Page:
My mother-in-law, Evelina Ramos Tremolada, is the most amazing Peruvian cook. She grew up on a coffee plantation in the town of Chanchamayo, in the central Andean highland province of Junín. Chanchamayo is an area where many Italian immigrants have settled for the last 100 years. Evelina’s own father, Félix Tremolada, was originally from Milan.
Evelina has also lived in Piura and Lima, and has traveled all over Peru. She can make any Peruvian specialty, from any region – including chifa, ceviche, Italian-Peruvian food unique to her family and town, traditional Andean dishes, and other national favorites – and every single one is absolutely delicious. When she comes to visit us, we are treated to a vast array of dishes: secos, lomo saltado, milanesa, rice dishes, empanadas, tamales, and – perhaps most anticipated of all – her arroz con leche. The four of us can polish off an entire batch in one evening. She has to make it two or three times per visit, just to keep up with demand!
Lucky me: my very generous and patient suegra Mamá Evelina has been sharing some of her most prized recipes with me! I have learned so much from just watching her cook; and I am so thrilled to reap the benefits of her extensive Peruvian culinary expertise. During this visit, she has walked me through several of her most famous dishes, and given me tons of hints and tips. Her arroz con leche recipe is just a fraction of the knowledge I’ve gleaned from her during this visit.
My first experience with (edible) rice pudding was when I was the pastry chef at Zinc. We made brûleéd coconut-jasmine rice pudding, Chef Denise Appel’s creation. Before then, I’d only seen rice pudding in massive bowls at the diner, or little plastic tubs in the supermarket; I tried it once, and found it gelatinous, gloppy, and cardboard-flavored. I couldn’t bring myself to eat it again. But Zinc’s creamy, fragrant jasmine rice, enriched with coconut milk and a burnt sugar crust, changed my mind in a split second.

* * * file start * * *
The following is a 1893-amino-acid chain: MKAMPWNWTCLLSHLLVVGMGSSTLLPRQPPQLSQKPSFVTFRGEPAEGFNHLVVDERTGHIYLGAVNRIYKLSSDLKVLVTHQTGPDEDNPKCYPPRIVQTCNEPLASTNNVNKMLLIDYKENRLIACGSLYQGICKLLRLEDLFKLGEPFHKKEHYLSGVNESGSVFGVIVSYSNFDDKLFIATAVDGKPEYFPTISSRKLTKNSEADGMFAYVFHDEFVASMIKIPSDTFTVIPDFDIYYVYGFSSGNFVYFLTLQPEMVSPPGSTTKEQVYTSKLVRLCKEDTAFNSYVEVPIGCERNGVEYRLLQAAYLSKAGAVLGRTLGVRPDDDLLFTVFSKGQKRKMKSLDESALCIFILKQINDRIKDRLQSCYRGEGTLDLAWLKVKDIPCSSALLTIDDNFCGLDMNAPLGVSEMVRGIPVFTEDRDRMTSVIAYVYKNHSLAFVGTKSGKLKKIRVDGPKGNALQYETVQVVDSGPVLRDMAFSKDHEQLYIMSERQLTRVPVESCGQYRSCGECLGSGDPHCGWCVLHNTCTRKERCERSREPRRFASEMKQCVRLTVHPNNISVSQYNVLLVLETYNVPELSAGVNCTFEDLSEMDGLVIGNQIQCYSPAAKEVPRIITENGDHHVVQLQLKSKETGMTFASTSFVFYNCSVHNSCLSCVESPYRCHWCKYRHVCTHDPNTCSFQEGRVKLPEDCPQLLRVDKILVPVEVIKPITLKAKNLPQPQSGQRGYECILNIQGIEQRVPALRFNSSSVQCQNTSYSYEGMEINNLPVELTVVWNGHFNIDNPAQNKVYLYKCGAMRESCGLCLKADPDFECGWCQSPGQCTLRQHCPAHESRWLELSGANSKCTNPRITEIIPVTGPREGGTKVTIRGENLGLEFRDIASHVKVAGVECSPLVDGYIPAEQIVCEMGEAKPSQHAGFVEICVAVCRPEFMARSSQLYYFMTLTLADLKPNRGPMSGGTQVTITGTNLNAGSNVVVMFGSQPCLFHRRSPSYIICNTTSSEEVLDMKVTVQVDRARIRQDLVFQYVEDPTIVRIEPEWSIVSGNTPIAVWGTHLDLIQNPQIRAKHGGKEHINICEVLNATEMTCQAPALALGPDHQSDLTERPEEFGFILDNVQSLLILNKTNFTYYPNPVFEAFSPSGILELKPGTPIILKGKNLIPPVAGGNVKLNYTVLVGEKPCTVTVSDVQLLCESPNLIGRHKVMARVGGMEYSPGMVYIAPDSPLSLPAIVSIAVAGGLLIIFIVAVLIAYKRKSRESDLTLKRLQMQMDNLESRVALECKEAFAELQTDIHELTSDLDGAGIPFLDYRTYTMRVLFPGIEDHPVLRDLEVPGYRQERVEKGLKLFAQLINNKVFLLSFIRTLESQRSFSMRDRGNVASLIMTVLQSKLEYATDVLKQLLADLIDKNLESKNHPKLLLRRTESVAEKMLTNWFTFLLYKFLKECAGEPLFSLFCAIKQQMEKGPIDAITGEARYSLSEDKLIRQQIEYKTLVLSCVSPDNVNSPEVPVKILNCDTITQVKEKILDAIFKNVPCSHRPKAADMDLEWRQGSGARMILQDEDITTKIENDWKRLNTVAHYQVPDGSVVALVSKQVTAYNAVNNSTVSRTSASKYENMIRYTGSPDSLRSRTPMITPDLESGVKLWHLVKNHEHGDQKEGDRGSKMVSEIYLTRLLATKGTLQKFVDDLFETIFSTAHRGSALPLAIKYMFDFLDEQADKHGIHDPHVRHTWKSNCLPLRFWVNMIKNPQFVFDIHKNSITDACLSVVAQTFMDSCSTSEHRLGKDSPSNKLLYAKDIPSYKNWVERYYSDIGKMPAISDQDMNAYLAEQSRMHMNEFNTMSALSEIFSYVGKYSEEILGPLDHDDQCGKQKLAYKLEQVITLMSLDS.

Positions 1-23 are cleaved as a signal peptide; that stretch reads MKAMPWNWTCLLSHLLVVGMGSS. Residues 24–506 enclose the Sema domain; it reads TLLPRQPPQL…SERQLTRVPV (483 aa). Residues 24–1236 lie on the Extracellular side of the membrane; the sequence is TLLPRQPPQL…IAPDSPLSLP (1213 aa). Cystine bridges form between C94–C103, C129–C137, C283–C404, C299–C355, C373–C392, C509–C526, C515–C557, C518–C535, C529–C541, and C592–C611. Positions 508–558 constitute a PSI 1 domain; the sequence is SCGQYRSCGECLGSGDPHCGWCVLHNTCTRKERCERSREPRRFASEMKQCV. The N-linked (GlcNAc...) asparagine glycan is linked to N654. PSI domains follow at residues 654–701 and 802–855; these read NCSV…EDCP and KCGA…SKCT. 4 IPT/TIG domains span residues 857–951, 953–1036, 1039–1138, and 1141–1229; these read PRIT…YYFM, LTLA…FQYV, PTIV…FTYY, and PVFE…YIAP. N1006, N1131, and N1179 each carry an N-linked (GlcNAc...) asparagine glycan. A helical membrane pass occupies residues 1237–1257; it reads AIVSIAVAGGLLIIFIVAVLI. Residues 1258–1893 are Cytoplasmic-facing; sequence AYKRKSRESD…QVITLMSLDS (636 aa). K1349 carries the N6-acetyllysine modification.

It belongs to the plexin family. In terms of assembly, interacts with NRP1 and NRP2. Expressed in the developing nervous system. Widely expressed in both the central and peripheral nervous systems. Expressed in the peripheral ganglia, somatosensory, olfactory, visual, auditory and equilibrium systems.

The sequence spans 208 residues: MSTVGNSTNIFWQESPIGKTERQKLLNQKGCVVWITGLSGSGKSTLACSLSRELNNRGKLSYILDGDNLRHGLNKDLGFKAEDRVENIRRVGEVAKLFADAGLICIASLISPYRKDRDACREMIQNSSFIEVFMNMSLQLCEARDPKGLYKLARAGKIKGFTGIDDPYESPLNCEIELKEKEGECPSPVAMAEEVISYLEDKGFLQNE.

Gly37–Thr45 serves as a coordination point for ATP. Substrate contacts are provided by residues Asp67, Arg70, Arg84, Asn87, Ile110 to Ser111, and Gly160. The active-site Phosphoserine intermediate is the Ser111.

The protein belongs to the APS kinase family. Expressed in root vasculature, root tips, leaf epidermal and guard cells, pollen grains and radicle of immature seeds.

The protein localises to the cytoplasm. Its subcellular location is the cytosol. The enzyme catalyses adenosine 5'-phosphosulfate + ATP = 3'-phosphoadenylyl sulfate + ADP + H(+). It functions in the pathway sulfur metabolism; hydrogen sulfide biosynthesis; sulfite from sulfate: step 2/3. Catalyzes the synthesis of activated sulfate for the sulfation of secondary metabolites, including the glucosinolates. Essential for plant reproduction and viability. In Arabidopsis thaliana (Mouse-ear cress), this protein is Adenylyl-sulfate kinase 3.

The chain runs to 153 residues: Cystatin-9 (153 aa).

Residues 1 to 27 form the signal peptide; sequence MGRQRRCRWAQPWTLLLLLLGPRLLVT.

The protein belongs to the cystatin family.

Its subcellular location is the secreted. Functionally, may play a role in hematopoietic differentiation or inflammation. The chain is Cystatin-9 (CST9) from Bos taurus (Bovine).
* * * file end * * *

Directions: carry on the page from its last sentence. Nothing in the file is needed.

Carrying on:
Rice pudding is found in a vast majority of world cuisines, as rice became nearly universally widespread throughout the Old World in antiquity. Thought to have originated in India, rice pudding was originally used to aid digestion and thicken other dishes; it evolved largely into a sweet dessert or porridge. Rice was introduced to Europe through Arab-occupied Spain and Sicily; then exported to Latin America by the Spanish conquistadores, where it became an indispensable component of the food culture.
Most Latin American rice puddings include sweetened milk, cinnamon, and citrus or coconut. I’ve since tried several different rice pudding versions; and while I admit I’m slightly biased – and really love Zinc’s – this is truly my favorite. I think that the pisco-soaked raisins add such a delicious flavor that I would advise against omitting them – and I’m not a “raisin person.”
Muchas gracias, Mamá Evelina, for sharing your incredible food with us!
- 1 1/2cups white rice,short grain
- 3cups water(and extra, as needed)
- 2each cinnamon sticks
- 1each vanilla bean,split
- 14 oz. evaporated milk(1 can)
- 14oz. condensed milk(1 can, + up to one more can, to taste)
- 1/2 cup whole milk
- 1/4cup granulated(to taste)
- 1cup raisins
- 1/2cup pisco(enough to cover raisins)
- fewdashes Cinnamon, ground(for garnish)
Arroz con leche keeps refrigerated for up to 5 days - but I bet it won't last that long!
Recipe by Jennifer Ramos Lorson.